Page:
Still our hardest area but starting to come together. Spelling, grammar and handwriting are reasonable. Creative writing is still not happening. I had planned to give it up as a bad job and focus on building up basic report style stuff starting to get ideas out of his head and recorded. We do so much verbally. We’re a long way off exams but feel we need to move more towards recording information, baby steps. Sam specifically stated creative side was something he wants to develop though – just need to make it fun.
Plans are to keep working on comprehension through narration. Mostly through Writing With Ease 3 but perhaps using a bit of narration on our read alouds.
Spelling, punctuation and grammar – will read through Usborne’s Improve your English and do some of the activities (verbally mostly).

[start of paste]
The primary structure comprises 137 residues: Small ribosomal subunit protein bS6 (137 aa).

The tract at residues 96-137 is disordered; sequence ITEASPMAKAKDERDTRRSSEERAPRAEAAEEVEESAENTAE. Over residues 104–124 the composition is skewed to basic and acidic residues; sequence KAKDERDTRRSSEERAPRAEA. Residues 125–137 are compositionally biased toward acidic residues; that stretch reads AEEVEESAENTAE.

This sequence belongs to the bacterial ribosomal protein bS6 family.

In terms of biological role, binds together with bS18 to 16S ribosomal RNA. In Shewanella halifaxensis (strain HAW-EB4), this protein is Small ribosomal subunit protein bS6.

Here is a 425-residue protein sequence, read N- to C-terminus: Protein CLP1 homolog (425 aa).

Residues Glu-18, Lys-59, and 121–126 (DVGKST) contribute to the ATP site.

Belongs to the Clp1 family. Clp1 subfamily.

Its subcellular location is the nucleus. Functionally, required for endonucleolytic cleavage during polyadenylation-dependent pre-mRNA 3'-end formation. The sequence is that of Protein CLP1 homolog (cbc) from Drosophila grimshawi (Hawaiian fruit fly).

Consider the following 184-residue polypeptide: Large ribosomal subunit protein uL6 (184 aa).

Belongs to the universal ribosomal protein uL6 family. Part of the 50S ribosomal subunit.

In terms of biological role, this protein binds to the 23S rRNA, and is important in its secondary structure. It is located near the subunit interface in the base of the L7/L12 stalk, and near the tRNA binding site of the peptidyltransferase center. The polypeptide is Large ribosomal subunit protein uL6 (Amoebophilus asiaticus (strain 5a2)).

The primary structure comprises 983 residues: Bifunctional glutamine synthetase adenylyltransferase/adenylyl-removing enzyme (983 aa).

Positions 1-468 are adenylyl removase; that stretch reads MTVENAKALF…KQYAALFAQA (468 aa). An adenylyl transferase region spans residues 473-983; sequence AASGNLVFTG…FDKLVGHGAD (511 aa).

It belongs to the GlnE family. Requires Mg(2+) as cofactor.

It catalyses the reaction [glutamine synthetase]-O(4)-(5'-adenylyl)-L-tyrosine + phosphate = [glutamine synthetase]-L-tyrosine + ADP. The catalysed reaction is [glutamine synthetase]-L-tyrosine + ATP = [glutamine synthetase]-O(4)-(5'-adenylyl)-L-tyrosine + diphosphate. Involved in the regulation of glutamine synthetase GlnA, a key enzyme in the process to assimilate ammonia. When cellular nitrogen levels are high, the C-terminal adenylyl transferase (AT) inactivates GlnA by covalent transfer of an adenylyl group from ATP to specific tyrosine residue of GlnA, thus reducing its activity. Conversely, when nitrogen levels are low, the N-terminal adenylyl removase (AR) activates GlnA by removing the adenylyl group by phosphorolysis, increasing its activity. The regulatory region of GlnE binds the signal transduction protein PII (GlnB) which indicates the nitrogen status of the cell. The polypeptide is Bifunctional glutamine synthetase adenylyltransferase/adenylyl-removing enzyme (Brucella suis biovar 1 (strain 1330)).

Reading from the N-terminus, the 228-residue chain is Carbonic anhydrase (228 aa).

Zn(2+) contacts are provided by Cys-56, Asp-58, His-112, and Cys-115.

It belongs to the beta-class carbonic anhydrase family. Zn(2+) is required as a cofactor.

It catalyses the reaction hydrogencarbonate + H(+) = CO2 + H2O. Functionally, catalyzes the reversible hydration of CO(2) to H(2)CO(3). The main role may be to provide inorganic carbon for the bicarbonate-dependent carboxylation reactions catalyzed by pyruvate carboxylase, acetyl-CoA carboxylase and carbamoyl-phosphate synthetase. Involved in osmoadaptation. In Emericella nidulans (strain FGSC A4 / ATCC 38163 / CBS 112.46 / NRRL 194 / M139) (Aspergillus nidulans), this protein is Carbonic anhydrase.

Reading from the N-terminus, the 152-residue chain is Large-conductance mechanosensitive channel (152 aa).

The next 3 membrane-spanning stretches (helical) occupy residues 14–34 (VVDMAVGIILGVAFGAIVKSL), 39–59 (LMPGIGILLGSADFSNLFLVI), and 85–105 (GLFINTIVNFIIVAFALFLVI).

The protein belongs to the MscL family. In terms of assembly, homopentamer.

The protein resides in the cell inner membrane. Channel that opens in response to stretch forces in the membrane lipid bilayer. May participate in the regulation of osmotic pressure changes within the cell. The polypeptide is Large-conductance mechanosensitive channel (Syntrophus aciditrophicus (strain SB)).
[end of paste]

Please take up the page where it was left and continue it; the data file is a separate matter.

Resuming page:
To help with structuring writing we’re going to work through Collin’s Aiming For Level 3 Writing and hopefully start Level 4. These are old versions so don’t follow current NC but I prefer that. What I like about them (and think Sam will too) is that they are written for older children who need support and as such aren’t fluffy and cartoony like a lot of junior age resources.
Story telling, the aim is to just have fun. I bought this Show Me a Story book years ago and love it. It is one of those that you browse time and time again thinking oh I’d love to do that but it never seems the right moment. I think it is probably a now or never agewise. We’ll use the hands on activities in the book to make and use story prompts and will do it verbally. I might transcribe the odd one for him to embellish and improve but we will see.